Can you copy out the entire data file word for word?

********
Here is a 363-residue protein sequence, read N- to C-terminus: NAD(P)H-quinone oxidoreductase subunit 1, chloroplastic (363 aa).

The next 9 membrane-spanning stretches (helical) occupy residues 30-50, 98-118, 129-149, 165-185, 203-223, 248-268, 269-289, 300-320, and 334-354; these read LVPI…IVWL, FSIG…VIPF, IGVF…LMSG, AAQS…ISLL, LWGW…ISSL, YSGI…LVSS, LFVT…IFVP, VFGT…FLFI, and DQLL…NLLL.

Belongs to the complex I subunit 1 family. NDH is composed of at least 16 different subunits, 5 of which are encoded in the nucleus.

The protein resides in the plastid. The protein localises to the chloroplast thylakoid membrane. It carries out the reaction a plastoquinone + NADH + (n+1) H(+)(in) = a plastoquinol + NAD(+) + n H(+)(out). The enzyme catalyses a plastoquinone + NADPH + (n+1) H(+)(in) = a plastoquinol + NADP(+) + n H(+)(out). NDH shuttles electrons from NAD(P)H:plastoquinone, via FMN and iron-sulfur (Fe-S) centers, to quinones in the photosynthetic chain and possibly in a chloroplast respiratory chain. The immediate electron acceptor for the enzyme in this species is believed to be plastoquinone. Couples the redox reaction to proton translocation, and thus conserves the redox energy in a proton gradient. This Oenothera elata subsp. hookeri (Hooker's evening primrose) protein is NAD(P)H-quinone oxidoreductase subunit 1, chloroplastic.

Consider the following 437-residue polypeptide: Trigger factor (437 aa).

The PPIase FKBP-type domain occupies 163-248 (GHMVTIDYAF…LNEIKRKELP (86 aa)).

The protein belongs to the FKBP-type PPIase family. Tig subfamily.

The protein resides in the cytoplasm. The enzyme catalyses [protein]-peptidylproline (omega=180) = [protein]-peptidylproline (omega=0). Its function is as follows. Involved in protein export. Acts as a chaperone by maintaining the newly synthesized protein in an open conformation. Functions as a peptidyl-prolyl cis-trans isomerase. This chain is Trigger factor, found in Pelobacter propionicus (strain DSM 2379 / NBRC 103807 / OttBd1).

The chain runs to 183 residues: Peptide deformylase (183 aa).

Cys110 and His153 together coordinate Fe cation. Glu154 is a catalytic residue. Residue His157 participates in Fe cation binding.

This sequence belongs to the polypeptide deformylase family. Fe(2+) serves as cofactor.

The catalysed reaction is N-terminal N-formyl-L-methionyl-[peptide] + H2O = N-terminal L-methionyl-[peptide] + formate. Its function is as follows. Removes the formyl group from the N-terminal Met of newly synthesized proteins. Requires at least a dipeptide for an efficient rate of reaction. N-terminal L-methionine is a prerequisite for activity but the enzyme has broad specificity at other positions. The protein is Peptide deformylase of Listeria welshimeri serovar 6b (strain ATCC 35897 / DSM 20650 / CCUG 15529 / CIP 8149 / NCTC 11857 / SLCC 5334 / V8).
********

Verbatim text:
Here is a 363-residue protein sequence, read N- to C-terminus: NAD(P)H-quinone oxidoreductase subunit 1, chloroplastic (363 aa).

The next 9 membrane-spanning stretches (helical) occupy residues 30-50, 98-118, 129-149, 165-185, 203-223, 248-268, 269-289, 300-320, and 334-354; these read LVPI…IVWL, FSIG…VIPF, IGVF…LMSG, AAQS…ISLL, LWGW…ISSL, YSGI…LVSS, LFVT…IFVP, VFGT…FLFI, and DQLL…NLLL.

Belongs to the complex I subunit 1 family. NDH is composed of at least 16 different subunits, 5 of which are encoded in the nucleus.

The protein resides in the plastid. The protein localises to the chloroplast thylakoid membrane. It carries out the reaction a plastoquinone + NADH + (n+1) H(+)(in) = a plastoquinol + NAD(+) + n H(+)(out). The enzyme catalyses a plastoquinone + NADPH + (n+1) H(+)(in) = a plastoquinol + NADP(+) + n H(+)(out). NDH shuttles electrons from NAD(P)H:plastoquinone, via FMN and iron-sulfur (Fe-S) centers, to quinones in the photosynthetic chain and possibly in a chloroplast respiratory chain. The immediate electron acceptor for the enzyme in this species is believed to be plastoquinone. Couples the redox reaction to proton translocation, and thus conserves the redox energy in a proton gradient. This Oenothera elata subsp. hookeri (Hooker's evening primrose) protein is NAD(P)H-quinone oxidoreductase subunit 1, chloroplastic.

Consider the following 437-residue polypeptide: Trigger factor (437 aa).

The PPIase FKBP-type domain occupies 163-248 (GHMVTIDYAF…LNEIKRKELP (86 aa)).

The protein belongs to the FKBP-type PPIase family. Tig subfamily.

The protein resides in the cytoplasm. The enzyme catalyses [protein]-peptidylproline (omega=180) = [protein]-peptidylproline (omega=0). Its function is as follows. Involved in protein export. Acts as a chaperone by maintaining the newly synthesized protein in an open conformation. Functions as a peptidyl-prolyl cis-trans isomerase. This chain is Trigger factor, found in Pelobacter propionicus (strain DSM 2379 / NBRC 103807 / OttBd1).

The chain runs to 183 residues: Peptide deformylase (183 aa).

Cys110 and His153 together coordinate Fe cation. Glu154 is a catalytic residue. Residue His157 participates in Fe cation binding.

This sequence belongs to the polypeptide deformylase family. Fe(2+) serves as cofactor.

The catalysed reaction is N-terminal N-formyl-L-methionyl-[peptide] + H2O = N-terminal L-methionyl-[peptide] + formate. Its function is as follows. Removes the formyl group from the N-terminal Met of newly synthesized proteins. Requires at least a dipeptide for an efficient rate of reaction. N-terminal L-methionine is a prerequisite for activity but the enzyme has broad specificity at other positions. The protein is Peptide deformylase of Listeria welshimeri serovar 6b (strain ATCC 35897 / DSM 20650 / CCUG 15529 / CIP 8149 / NCTC 11857 / SLCC 5334 / V8).